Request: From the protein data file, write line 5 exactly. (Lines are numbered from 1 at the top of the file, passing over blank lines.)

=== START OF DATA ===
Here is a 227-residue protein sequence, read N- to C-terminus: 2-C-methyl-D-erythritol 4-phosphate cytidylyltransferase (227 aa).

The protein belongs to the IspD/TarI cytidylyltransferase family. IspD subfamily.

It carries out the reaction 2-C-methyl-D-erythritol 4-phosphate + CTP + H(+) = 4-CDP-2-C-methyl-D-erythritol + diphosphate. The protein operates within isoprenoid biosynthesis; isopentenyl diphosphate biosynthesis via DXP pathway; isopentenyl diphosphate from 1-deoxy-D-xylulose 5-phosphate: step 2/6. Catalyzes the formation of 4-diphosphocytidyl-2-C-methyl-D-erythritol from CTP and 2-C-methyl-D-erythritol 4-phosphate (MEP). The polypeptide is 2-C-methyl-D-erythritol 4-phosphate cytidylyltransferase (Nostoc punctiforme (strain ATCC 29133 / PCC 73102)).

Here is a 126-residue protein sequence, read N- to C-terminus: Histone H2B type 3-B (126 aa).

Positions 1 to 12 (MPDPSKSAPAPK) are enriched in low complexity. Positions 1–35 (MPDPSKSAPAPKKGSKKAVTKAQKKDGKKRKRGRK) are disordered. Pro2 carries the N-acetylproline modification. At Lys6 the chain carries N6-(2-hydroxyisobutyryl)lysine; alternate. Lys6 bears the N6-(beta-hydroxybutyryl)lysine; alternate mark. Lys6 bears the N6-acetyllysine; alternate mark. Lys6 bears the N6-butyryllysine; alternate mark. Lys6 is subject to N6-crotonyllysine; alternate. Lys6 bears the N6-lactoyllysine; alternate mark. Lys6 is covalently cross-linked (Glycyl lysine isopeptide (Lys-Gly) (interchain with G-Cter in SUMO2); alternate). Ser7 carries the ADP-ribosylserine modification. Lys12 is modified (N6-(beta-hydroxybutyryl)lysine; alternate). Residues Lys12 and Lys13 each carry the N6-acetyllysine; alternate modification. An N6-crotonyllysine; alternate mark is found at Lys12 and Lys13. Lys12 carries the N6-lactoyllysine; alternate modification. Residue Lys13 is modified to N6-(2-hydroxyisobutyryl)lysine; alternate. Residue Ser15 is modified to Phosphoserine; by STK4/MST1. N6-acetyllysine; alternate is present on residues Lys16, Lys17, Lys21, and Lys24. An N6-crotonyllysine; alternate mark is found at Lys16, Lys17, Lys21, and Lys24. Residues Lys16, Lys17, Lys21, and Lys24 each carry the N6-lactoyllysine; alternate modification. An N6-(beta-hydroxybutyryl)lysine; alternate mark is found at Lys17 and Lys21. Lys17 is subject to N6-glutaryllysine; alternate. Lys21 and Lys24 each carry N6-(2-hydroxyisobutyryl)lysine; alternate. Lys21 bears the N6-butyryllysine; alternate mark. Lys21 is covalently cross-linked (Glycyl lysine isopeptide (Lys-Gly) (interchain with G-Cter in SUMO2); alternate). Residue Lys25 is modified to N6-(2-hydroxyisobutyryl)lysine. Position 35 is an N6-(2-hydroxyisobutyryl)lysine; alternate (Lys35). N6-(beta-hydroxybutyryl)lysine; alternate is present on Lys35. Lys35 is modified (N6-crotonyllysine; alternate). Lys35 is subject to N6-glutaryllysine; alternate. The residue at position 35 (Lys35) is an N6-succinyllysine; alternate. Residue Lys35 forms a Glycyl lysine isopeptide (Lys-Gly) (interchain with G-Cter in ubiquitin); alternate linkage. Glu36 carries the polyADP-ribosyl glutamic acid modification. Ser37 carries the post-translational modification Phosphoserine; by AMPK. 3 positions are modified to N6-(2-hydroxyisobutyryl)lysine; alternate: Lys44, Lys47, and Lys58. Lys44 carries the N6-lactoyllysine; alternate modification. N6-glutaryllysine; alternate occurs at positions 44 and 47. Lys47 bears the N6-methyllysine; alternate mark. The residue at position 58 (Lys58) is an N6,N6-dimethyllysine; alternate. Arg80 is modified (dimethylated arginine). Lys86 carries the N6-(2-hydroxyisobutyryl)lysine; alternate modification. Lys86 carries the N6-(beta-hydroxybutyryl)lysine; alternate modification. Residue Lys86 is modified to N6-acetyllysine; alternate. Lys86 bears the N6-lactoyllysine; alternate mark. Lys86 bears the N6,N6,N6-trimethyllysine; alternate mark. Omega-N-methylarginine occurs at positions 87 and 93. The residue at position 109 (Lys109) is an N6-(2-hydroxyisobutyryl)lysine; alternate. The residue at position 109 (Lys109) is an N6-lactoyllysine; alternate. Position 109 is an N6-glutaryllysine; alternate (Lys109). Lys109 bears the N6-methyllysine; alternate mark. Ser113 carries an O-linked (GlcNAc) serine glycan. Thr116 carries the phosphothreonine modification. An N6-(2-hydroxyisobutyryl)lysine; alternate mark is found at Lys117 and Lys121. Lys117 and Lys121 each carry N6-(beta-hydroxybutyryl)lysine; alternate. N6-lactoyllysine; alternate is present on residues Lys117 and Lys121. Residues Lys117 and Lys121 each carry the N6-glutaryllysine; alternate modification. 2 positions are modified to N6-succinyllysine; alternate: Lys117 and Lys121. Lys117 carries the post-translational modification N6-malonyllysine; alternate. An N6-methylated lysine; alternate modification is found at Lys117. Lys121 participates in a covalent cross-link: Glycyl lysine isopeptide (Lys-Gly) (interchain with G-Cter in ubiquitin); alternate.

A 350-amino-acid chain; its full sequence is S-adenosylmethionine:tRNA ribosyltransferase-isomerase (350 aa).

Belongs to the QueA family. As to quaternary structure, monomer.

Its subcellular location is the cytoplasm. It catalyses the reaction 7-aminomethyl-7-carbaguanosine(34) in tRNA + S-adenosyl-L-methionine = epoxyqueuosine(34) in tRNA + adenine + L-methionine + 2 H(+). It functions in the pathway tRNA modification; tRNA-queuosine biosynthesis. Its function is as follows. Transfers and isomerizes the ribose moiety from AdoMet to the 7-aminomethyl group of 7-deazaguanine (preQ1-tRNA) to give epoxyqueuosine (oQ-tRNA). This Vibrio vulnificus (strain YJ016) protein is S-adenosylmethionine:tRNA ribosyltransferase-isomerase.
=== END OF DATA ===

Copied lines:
Positions 1 to 12 (MPDPSKSAPAPK) are enriched in low complexity. Positions 1–35 (MPDPSKSAPAPKKGSKKAVTKAQKKDGKKRKRGRK) are disordered. Pro2 carries the N-acetylproline modification. At Lys6 the chain carries N6-(2-hydroxyisobutyryl)lysine; alternate. Lys6 bears the N6-(beta-hydroxybutyryl)lysine; alternate mark. Lys6 bears the N6-acetyllysine; alternate mark. Lys6 bears the N6-butyryllysine; alternate mark. Lys6 is subject to N6-crotonyllysine; alternate. Lys6 bears the N6-lactoyllysine; alternate mark. Lys6 is covalently cross-linked (Glycyl lysine isopeptide (Lys-Gly) (interchain with G-Cter in SUMO2); alternate). Ser7 carries the ADP-ribosylserine modification. Lys12 is modified (N6-(beta-hydroxybutyryl)lysine; alternate). Residues Lys12 and Lys13 each carry the N6-acetyllysine; alternate modification. An N6-crotonyllysine; alternate mark is found at Lys12 and Lys13. Lys12 carries the N6-lactoyllysine; alternate modification. Residue Lys13 is modified to N6-(2-hydroxyisobutyryl)lysine; alternate. Residue Ser15 is modified to Phosphoserine; by STK4/MST1. N6-acetyllysine; alternate is present on residues Lys16, Lys17, Lys21, and Lys24. An N6-crotonyllysine; alternate mark is found at Lys16, Lys17, Lys21, and Lys24. Residues Lys16, Lys17, Lys21, and Lys24 each carry the N6-lactoyllysine; alternate modification. An N6-(beta-hydroxybutyryl)lysine; alternate mark is found at Lys17 and Lys21. Lys17 is subject to N6-glutaryllysine; alternate. Lys21 and Lys24 each carry N6-(2-hydroxyisobutyryl)lysine; alternate. Lys21 bears the N6-butyryllysine; alternate mark. Lys21 is covalently cross-linked (Glycyl lysine isopeptide (Lys-Gly) (interchain with G-Cter in SUMO2); alternate). Residue Lys25 is modified to N6-(2-hydroxyisobutyryl)lysine. Position 35 is an N6-(2-hydroxyisobutyryl)lysine; alternate (Lys35). N6-(beta-hydroxybutyryl)lysine; alternate is present on Lys35. Lys35 is modified (N6-crotonyllysine; alternate). Lys35 is subject to N6-glutaryllysine; alternate. The residue at position 35 (Lys35) is an N6-succinyllysine; alternate. Residue Lys35 forms a Glycyl lysine isopeptide (Lys-Gly) (interchain with G-Cter in ubiquitin); alternate linkage. Glu36 carries the polyADP-ribosyl glutamic acid modification. Ser37 carries the post-translational modification Phosphoserine; by AMPK. 3 positions are modified to N6-(2-hydroxyisobutyryl)lysine; alternate: Lys44, Lys47, and Lys58. Lys44 carries the N6-lactoyllysine; alternate modification. N6-glutaryllysine; alternate occurs at positions 44 and 47. Lys47 bears the N6-methyllysine; alternate mark. The residue at position 58 (Lys58) is an N6,N6-dimethyllysine; alternate. Arg80 is modified (dimethylated arginine). Lys86 carries the N6-(2-hydroxyisobutyryl)lysine; alternate modification. Lys86 carries the N6-(beta-hydroxybutyryl)lysine; alternate modification. Residue Lys86 is modified to N6-acetyllysine; alternate. Lys86 bears the N6-lactoyllysine; alternate mark. Lys86 bears the N6,N6,N6-trimethyllysine; alternate mark. Omega-N-methylarginine occurs at positions 87 and 93. The residue at position 109 (Lys109) is an N6-(2-hydroxyisobutyryl)lysine; alternate. The residue at position 109 (Lys109) is an N6-lactoyllysine; alternate. Position 109 is an N6-glutaryllysine; alternate (Lys109). Lys109 bears the N6-methyllysine; alternate mark. Ser113 carries an O-linked (GlcNAc) serine glycan. Thr116 carries the phosphothreonine modification. An N6-(2-hydroxyisobutyryl)lysine; alternate mark is found at Lys117 and Lys121. Lys117 and Lys121 each carry N6-(beta-hydroxybutyryl)lysine; alternate. N6-lactoyllysine; alternate is present on residues Lys117 and Lys121. Residues Lys117 and Lys121 each carry the N6-glutaryllysine; alternate modification. 2 positions are modified to N6-succinyllysine; alternate: Lys117 and Lys121. Lys117 carries the post-translational modification N6-malonyllysine; alternate. An N6-methylated lysine; alternate modification is found at Lys117. Lys121 participates in a covalent cross-link: Glycyl lysine isopeptide (Lys-Gly) (interchain with G-Cter in ubiquitin); alternate.